Reading highlights abolition anniversary

05 November 2007 | Story by Helen Swingler

The Centre for African Studies recently hosted South African-born author Yvette Christiansë who read excerpts from her novel, Unconfessed. Poet and fiction writer, Christiansë emigrated with her parents via Swaziland to Australia at 18.

Unconfessed (2006), her first novel, tells the story of a 19th century South African slave, Sila van den Kaap.

Inspired by actual court records, the novel follows Sila's struggle for survival as she is passed from master to master, farm to farm, and ultimately, from prison to prison.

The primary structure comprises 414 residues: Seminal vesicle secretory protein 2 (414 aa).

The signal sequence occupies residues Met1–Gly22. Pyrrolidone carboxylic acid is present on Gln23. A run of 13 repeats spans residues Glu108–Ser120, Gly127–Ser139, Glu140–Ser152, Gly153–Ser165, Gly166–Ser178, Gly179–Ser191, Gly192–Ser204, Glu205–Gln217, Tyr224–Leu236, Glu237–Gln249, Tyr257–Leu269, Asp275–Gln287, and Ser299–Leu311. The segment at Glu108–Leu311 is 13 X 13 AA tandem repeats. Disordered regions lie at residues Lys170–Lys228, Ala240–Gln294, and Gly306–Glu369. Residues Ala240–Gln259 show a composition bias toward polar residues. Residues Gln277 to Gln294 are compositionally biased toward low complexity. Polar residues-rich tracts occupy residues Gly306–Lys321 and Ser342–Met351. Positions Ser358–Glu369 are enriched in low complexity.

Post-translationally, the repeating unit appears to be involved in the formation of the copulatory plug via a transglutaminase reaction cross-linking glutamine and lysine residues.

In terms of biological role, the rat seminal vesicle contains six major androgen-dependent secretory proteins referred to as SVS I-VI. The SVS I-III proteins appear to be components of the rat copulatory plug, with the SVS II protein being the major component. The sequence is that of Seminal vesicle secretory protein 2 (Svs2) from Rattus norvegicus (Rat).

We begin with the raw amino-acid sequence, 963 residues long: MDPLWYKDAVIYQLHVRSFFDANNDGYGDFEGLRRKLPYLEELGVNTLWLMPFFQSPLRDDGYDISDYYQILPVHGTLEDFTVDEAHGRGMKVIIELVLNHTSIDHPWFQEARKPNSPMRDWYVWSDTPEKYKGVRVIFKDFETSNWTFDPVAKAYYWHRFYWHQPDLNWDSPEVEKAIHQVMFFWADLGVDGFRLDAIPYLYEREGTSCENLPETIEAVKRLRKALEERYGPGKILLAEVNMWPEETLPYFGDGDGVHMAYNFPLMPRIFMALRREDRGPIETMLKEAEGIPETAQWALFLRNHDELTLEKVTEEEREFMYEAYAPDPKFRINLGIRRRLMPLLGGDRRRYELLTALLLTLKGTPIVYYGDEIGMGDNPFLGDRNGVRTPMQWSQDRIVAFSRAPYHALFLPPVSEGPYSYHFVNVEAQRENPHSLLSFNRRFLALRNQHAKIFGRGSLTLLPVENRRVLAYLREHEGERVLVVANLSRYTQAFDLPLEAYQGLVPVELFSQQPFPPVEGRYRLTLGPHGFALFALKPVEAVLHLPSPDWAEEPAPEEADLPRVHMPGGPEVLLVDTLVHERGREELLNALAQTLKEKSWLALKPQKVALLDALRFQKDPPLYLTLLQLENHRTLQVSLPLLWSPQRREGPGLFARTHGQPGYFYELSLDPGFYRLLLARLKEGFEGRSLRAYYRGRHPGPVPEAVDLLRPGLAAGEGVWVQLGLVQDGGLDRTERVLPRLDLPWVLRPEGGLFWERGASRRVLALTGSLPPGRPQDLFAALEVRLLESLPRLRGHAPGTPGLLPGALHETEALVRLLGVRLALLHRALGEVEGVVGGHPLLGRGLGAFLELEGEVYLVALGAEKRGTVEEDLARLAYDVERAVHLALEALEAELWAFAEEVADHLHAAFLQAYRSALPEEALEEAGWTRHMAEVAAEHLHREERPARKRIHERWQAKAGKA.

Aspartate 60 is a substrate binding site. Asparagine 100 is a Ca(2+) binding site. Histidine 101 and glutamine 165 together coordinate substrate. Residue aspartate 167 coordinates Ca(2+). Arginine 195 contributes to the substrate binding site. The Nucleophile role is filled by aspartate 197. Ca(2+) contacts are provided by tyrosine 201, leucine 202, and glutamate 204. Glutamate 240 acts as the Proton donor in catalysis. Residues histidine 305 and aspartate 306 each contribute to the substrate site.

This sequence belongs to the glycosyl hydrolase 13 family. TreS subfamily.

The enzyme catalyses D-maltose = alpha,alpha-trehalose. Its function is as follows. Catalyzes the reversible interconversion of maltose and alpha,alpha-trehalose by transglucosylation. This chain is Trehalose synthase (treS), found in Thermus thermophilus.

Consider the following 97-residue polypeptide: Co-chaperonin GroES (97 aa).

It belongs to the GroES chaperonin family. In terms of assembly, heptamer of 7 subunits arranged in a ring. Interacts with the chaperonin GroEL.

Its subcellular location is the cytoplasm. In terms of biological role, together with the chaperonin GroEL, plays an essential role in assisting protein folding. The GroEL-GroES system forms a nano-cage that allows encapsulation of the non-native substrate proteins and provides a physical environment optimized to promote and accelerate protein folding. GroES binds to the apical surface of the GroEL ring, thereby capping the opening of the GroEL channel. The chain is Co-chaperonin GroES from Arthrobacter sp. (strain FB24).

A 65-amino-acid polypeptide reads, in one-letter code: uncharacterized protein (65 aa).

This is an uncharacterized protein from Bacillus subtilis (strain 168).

The Cape Town launch of the book took place at the Slave Lodge, built in 1679, a hub of slave life in the Cape Colony.

The reading formed part of UCT's Respect campaign, encouraging "the discovery of a different heritage and history", said Deputy Vice-Chancellor Professor Martin Hall.

"Beneath the landscape Cecil John Rhodes created lies another landscape of slavery, of those who settled along the Liesbeeck River."

The reading also highlighted the 200th anniversary of the Abolition of the Slave Trade Bill, introduced on 25 March 1807, bringing the slave trade to an end in the former British Empire.

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